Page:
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Our Dangerous Inability to Agree on What is TRUE

     There were a lot of thoughtful comments on my observations last week about the ethics of denying that climate change is real. Many felt that I was arrogant, since my case was predicated on my belief that climate change is real. They felt it was arrogant for me to assume that I am rational and right, and that the deniers are wrong because their underlying biases blind them to the truth I am smart enough to know. After all, my critics said, my underlying biases influence me too. How can I claim I’m right, and they’re wrong, if my perceptions are as subjective as theirs?

     This fair challenge (I do apologize to those who felt I sounded arrogant) raises a far more profound question than who is right or wrong about climate change. Given that human cognition is never the product of pure dispassionate reason, but a subjective interpretation of the facts based on our feelings and biases and instincts, when can we ever say that we know who is right and who is wrong, about anything? When can we declare a fact so established that it’s fair to say, without being called arrogant, that those who deny this truth don’t just disagree…that they’re just plain wrong. When can we know…with certainty…that anything is true? And more important, what happens to us if we can’t agree?

     This isn’t about matters of faith, or questions of ultimately unknowable things which by definition can not be established by fact. This is a question about what is knowable, and provable by careful objective scientific inquiry, a process which includes challenging skepticism rigorously applied precisely to establish what, beyond any reasonable doubt, is in fact true. The way evolution has been established. The way we have established that vaccines don’t cause autism, or that cigarettes do cause cancer, or the way science established, against accepted truth and deep religious belief at the time, that the earth revolves around the sun, and not the other way around.

     With enough careful investigation and scrupulously challenged evidence, we can establish knowable truths that are not just the product of our subjective motivated reasoning. We can apply our powers of reason and our ability to objectively analyze the facts and get beyond the point where what we ‘know’ is just an interpretation of the evidence through the subconscious filters of who we trust and our biases and instincts. We can get to the point where if someone wants to continue believe that the sun revolves around the earth, or that vaccines cause autism, or that evolution is a deceit, it is no longer arrogant – though it may still be provocative – to call those people wrong.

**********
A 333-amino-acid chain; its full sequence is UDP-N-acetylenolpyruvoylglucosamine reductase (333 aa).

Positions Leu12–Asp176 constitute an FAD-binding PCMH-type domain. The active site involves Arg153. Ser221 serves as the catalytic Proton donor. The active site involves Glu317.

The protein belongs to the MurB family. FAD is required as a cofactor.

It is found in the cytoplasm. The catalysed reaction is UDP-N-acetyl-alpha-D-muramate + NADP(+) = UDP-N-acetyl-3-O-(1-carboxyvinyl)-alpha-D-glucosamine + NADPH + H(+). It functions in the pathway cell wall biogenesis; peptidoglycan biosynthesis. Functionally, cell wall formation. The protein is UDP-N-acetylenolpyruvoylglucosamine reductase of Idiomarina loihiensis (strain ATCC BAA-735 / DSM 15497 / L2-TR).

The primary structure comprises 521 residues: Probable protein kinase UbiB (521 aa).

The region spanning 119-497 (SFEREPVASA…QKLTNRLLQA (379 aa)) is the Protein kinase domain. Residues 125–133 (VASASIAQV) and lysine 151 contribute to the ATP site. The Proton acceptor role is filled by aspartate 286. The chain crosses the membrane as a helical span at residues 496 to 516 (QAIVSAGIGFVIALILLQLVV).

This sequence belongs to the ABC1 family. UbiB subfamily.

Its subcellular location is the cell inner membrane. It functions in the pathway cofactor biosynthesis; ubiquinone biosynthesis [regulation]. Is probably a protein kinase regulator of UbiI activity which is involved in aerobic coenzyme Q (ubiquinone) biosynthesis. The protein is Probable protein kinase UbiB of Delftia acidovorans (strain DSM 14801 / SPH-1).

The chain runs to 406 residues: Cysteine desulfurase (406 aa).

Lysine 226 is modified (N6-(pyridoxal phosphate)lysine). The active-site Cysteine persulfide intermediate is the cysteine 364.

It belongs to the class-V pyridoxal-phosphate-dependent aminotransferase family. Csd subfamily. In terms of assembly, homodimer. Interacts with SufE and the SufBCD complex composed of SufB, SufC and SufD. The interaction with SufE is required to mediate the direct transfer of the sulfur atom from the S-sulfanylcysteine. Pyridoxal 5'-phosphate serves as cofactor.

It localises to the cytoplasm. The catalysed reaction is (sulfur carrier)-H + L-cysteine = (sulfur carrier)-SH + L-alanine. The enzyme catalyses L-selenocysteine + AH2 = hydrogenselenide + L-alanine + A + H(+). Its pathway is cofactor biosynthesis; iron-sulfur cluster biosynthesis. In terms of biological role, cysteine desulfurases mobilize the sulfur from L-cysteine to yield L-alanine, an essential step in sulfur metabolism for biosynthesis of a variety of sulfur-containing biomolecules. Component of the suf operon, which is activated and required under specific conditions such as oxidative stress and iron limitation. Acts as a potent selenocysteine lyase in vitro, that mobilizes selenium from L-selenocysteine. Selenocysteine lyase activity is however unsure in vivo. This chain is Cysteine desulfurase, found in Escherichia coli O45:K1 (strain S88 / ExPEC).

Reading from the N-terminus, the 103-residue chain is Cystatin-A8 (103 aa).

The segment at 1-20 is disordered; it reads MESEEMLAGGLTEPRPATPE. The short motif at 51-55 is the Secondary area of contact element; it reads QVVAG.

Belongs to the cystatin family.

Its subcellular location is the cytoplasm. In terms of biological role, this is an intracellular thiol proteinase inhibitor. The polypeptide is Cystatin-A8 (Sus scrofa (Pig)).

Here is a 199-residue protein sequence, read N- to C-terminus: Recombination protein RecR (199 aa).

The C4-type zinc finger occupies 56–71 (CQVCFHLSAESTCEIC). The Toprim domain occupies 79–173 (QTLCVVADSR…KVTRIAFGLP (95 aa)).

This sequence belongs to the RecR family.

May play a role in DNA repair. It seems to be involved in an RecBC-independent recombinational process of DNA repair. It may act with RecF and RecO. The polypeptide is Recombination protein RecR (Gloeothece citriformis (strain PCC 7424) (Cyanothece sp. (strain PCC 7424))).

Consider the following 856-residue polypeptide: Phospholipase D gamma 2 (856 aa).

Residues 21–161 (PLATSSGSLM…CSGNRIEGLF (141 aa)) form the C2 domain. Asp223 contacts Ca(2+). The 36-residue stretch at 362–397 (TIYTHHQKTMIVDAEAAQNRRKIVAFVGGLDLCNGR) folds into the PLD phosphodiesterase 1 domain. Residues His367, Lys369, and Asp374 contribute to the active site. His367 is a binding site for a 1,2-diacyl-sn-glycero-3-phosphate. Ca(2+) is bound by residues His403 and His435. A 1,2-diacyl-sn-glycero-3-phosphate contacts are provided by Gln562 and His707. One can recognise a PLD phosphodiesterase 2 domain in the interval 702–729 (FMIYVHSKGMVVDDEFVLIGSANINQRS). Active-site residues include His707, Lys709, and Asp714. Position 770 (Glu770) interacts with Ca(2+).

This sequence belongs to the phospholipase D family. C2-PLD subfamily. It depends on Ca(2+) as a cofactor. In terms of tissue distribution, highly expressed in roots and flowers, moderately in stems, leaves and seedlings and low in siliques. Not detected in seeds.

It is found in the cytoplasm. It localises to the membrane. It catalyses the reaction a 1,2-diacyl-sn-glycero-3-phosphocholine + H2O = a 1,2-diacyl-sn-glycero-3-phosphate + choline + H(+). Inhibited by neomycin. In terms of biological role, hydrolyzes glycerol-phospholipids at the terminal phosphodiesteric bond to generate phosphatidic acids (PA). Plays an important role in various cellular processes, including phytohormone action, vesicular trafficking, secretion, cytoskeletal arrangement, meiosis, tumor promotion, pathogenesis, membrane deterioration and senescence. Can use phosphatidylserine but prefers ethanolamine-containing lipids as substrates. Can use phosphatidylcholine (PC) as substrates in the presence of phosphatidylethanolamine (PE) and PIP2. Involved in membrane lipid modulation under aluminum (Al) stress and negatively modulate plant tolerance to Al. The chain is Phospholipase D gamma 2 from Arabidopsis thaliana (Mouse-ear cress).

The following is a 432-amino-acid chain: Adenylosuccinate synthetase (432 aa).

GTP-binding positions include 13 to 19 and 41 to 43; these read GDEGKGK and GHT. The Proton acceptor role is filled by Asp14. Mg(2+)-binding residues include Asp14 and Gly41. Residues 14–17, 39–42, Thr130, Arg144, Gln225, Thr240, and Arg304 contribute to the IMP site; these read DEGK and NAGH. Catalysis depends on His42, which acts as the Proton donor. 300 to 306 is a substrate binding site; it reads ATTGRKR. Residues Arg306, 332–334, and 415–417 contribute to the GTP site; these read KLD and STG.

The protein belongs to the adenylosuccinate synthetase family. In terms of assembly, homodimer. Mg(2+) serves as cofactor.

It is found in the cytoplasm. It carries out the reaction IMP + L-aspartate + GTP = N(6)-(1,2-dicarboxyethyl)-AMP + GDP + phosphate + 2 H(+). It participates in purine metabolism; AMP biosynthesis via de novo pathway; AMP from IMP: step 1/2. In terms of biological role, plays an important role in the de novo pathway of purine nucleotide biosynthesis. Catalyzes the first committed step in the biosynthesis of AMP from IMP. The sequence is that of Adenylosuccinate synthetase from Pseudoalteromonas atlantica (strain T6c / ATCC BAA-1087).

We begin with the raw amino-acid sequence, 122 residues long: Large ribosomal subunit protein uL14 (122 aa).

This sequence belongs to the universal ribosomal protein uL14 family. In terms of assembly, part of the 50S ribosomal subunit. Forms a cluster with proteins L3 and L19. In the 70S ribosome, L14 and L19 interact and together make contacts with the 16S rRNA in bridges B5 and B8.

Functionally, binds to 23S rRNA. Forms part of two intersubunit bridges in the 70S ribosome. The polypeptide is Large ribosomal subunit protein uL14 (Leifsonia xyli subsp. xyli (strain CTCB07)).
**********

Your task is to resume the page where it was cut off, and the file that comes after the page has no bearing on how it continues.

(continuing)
This matters for social animals like us, whose safety and very survival ultimately depend on our ability to coexist. Views that have more to do with competing tribal biases than objective interpretations of the evidence create destructive and violent conflict. Denial of scientifically established ‘truth’ cause all sorts of serious direct harms. Consider a few examples;

• The widespread faith-based rejection of evolution feeds intense polarization.

• Continued fear of vaccines is allowing nearly eradicated diseases to return.

• Those who deny the evidence of the safety of genetically modified food are also denying the immense potential benefits of that technology to millions.

• Denying the powerful evidence for climate change puts us all in serious jeopardy should that evidence prove to be true.

     To address these harms, we need to understand why we often have trouble agreeing on what is true (what some have labeled science denialism). Social science has taught us that human cognition is innately, and inescapably, a process of interpreting the hard data about our world – its sights and sound and smells and facts and ideas – through subjective affective filters that help us turn those facts into the judgments and choices and behaviors that help us survive. The brain’s imperative, after all, is not to reason. It’s job is survival, and subjective cognitive biases and instincts have developed to help us make sense of information in the pursuit of safety, not so that we might come to know ‘THE universal absolute truth’. This subjective cognition is built-in, subconscious, beyond free will, and unavoidably leads to different interpretations of the same facts.

     But here is a truth with which I hope we can all agree. Our subjective system of cognition can be dangerous. It can produce perceptions that conflict with the evidence, what I call The Perception Gap, which can in turn produce profound harm. The Perception Gap can lead to disagreements that create destructive and violent social conflict, to dangerous personal choices that feel safe but aren’t, and to policies more consistent with how we feel than what is in fact in our best interest. The Perception Gap may in fact be potentially more dangerous than any individual risk we face. We need to recognize the greater threat that our subjective system of cognition can pose, and in the name of our own safety and the welfare of the society on which we depend, do our very best to rise above it or, when we can’t, account for this very real danger in the policies we adopt.

     Let me close with where we began, using the example of climate change to make the larger case, quoting David Roberts of


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